Ali Yawar Alam*
Health Affairs Alahsa, Ministry of Health, Saudi Arabia
Received Date: 20/04/2016; Accepted Date: 27/05/2016; Published Date: 03/06/2016
Visit for more related articles at Research & Reviews: Journal of Nursing and Health Sciences
Every employee has a role to play in ensuring quality and safety in a healthcare set-up . Incident reporting system in the healthcare setting is intended to make the staff responsive and report the incidents, near miss or sentinel events, so that these could be explored to know the root causes and steps are adopted to reduce their likelihood . The overall purpose of the incident reporting system is risk reduction in the hospital and making the system less prone to human errors. The usual barriers to incident reporting in the health care setting are; potential lawsuit, fear of violation of privacy and fear of humiliation, unease that not anything may transform even if the incident was reported, lack of acquaintance with the procedure and impact of culpability culture [1-3].
In King Fahad Hospital Hofuf (KFHH), although the practice of no blame in terms of incident reporting was there in the hospital policies for quite a while and was practiced in that spirit as well, however KFHH started to campaign ‘Stop the blame culture,’ for incident reporting in the hospital in the month 06/2012 (KAIZEN point). The new strategy aimed to handle each incident, efficiently, aiming for better and secure systems and keep away from personal culpability, conventional manner of exploration and punitive action. The new strategy was verbalized in the general orientation of the new staff, in writing to all the departments and displayed on quality boards all over the hospital. Gradually the number of incidents that were reported started to increase and within three months there was doubling in the number reported incidents. No blame culture of incident reporting is supported by relevant literature [4,5].In the area of IPSGs (International Patient Safety Goals) the hospital leadership decided to raise the patient safety bar in the hospital and move to the phase of ‘Just culture.’ This step must be looked in the context of the historical development towards just culture in this hospital. It included more than three years of build up with formulation of policies and procedures for the IPSGs, intensive staff trainings on the policies and procedures for IPSGs (by all the concerned departments) and monthly audit of IPSGs by the clinical audit program which included observation of staff practices in terms of IPSGs. With this evolution background, ‘Just culture’ for IPSGs was introduced in the hospital. This move was unanimously accepted by all the members of the Quality & patient safety committee of the hospital. This move was then communicated to the hospital staff verbally, in writing and displayed on all patient safety information boards throughout the hospital.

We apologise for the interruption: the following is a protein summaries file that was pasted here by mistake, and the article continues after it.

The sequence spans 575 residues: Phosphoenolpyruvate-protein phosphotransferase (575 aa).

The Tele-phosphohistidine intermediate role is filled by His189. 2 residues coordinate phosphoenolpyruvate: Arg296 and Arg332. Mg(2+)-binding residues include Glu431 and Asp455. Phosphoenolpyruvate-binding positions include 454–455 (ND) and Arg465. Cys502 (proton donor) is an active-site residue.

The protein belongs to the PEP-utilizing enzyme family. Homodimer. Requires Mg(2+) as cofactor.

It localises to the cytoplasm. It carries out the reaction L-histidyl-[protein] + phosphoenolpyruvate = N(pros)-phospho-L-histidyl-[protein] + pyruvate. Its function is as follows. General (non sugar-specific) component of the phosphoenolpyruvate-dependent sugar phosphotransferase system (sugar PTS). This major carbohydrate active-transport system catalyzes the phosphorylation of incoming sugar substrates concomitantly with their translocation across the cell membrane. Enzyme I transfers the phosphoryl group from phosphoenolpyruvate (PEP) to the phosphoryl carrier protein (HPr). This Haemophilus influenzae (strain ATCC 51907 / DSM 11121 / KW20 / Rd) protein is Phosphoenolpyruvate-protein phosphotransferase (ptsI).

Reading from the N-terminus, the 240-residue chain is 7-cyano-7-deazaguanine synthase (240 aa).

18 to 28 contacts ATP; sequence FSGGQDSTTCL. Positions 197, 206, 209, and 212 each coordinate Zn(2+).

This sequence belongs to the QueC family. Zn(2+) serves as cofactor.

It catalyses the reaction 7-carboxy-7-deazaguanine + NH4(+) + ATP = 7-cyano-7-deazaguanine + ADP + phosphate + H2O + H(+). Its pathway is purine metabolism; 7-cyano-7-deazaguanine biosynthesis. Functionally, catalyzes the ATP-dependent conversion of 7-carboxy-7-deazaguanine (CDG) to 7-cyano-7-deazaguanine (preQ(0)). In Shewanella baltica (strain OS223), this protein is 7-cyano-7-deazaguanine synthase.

Just culture has been defined as a culture in which healthcare personnel are not punished for actions, omissions or decisions taken by them that are fitting with their experience and training, but carelessness, violations of code of clinical conduct and medical ethics and negative acts towards the patients are not tolerated . Just culture appreciates that healthcare personnel should not be apprehended for system failings over which they do not have any control. A just culture also recognizes quite a few errors are expected as a result of contact between healthcare personnel and the systems in which they do perform. However, distinctively a culture that professes “no blame” as its overriding standard, a just culture does not accept mindful disrespect of obvious risks to patients or wrong-doing (e.g., falsifying a record, performing professional duties while under the influence) . A just culture has zero acceptance for irresponsible actions [6,7]. Moving to just culture for IPSGs in the hospital would go a long way in terms of self-accountability, accountability towards the patients, promoting professionalism and the culture of patient safety in the hospital.